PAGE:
Self Care: Just the act of having a hobby can make you feel more balanced in your lifestyle. Sometimes with all of life’s responsibilities, we forget that we need and deserve ‘down time’ and self care. Taking even a few minutes on a regular basis to devote to a hobby can give you more of what you need in this area. And, with drawing, you have the additional benefit of being left with something beautiful (or at least interesting) to show for it!
Do-It-Yourself Art Therapy for Stress Relief
One of my favorite ways to use drawing for stress relief is to maintain a sketch diary. Keeping a sketchbook can be a form of journaling, and it can be cathartic, creative, and stress relieving. You can use a journal for personal art therapy and stress management in the following ways:
Sketch pictures that describe your feelings related to things in your life that are causing you stress currently. If it’s in the back of your mind anyway, this could be a way of processing your related emotions, reducing some of the stress they carry.
Sketch abstract pictures that express feelings related to past stressful experiences, as a way of processing your emotions and healing.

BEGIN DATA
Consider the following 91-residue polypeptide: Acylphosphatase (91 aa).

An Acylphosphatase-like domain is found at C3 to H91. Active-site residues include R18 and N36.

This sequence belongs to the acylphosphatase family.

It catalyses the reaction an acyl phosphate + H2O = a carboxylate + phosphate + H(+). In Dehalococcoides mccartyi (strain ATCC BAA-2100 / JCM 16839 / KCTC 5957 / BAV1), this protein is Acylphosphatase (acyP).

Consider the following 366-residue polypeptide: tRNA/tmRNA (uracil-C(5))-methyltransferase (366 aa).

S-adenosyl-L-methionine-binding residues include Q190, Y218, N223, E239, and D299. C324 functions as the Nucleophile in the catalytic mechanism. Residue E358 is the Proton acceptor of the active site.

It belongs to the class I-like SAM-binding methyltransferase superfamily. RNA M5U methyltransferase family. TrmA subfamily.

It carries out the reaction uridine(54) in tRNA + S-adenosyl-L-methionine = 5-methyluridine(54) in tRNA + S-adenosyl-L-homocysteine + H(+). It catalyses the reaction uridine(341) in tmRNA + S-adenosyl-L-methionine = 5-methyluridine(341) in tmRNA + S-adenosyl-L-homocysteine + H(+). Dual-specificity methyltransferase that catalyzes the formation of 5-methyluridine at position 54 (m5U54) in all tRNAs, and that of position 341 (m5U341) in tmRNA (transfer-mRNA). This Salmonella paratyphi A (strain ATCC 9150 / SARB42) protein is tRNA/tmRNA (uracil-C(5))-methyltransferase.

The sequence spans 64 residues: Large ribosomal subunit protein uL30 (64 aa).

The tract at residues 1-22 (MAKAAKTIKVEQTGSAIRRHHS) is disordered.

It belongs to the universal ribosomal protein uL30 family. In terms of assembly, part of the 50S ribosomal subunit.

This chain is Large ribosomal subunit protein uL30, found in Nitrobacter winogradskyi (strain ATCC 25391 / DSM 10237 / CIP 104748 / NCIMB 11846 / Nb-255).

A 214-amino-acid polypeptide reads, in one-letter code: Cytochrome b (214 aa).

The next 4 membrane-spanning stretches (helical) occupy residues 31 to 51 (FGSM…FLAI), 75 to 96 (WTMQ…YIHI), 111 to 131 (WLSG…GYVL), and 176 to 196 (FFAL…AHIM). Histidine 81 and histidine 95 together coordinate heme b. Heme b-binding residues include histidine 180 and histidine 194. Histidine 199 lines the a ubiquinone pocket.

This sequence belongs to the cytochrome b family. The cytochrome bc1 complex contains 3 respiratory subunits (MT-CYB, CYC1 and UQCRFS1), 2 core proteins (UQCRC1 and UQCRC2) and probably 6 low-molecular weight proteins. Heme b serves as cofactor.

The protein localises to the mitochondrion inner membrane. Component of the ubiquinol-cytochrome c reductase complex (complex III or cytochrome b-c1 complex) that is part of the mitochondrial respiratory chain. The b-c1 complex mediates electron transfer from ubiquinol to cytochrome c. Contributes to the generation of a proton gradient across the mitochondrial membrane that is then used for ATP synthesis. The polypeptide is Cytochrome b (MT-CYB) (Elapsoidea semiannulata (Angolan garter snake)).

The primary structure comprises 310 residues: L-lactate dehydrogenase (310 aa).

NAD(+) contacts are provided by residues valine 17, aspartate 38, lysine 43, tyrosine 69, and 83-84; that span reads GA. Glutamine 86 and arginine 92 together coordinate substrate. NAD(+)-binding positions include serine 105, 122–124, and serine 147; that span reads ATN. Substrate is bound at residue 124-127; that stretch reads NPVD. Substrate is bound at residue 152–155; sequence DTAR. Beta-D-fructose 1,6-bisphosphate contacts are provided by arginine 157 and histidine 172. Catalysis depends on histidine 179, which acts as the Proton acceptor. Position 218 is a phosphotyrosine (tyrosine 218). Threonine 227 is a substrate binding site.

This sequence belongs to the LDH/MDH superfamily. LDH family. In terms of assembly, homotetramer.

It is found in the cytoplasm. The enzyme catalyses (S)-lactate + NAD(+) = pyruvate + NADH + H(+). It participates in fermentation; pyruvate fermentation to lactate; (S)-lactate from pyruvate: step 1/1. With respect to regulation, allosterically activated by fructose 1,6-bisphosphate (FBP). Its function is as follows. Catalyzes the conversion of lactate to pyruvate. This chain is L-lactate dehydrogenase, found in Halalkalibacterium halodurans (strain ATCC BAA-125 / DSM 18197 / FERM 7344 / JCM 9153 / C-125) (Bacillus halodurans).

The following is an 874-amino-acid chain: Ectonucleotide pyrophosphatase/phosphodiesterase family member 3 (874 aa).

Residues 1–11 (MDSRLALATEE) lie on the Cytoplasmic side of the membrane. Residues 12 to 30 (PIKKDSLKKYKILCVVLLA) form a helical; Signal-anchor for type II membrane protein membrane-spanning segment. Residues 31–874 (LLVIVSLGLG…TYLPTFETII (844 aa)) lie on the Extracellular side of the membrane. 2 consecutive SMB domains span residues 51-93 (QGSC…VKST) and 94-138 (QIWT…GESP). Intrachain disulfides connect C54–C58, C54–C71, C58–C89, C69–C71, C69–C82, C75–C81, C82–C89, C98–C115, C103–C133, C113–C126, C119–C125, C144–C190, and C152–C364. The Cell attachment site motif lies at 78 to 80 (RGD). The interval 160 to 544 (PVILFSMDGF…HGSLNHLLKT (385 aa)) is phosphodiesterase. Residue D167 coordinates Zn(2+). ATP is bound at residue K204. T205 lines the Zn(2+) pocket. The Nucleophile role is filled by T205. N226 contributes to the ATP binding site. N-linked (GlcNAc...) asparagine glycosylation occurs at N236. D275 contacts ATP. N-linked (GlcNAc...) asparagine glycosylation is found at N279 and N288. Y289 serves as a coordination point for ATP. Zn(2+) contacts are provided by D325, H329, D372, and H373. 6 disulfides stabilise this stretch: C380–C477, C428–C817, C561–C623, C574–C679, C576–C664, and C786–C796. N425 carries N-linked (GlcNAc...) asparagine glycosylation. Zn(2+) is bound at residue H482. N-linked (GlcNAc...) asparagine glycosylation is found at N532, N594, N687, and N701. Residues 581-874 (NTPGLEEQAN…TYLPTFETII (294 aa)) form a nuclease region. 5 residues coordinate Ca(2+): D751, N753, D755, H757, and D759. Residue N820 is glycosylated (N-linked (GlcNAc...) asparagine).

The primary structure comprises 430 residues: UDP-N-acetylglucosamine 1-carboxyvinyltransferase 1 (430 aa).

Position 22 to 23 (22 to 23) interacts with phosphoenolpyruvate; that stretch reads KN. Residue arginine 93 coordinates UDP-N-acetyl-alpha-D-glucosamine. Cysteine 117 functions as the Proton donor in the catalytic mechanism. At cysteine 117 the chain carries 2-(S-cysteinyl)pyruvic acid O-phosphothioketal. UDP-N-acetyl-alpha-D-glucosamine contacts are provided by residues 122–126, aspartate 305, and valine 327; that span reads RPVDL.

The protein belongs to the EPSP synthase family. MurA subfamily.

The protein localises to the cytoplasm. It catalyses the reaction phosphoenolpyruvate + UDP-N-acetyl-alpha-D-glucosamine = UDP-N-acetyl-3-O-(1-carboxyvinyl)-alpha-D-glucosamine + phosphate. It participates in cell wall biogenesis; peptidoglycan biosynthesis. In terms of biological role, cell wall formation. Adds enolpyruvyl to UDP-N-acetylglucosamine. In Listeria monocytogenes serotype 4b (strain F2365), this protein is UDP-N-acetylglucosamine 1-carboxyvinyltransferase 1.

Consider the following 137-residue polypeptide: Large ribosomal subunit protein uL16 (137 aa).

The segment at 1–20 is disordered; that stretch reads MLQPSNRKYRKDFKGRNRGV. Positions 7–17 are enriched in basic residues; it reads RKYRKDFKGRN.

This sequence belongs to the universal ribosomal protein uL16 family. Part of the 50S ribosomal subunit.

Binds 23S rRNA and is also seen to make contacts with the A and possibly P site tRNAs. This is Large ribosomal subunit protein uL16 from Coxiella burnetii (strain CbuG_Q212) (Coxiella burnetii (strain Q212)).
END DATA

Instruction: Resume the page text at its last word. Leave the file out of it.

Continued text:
Keep a ‘Dream Sketch Diary’, and sketch scenes from dreams you’d like to remember or better understand.
Keep a sketch diary of what you think is beautiful in life. Draw the faces of those you love, places that bring you peace, or other pieces of beauty. The process of sketching can be a great stress reliever, and revisiting your creations can also bring you some peace in the future.
Additional Art Resources:
If you’re interested in trying out or develop a new hobby, there’s a great tutorial devoted to painting using watercolour as a medium, for people of all levels, including beginners. Check this out http://bit.ly/1jSe3zf for more details.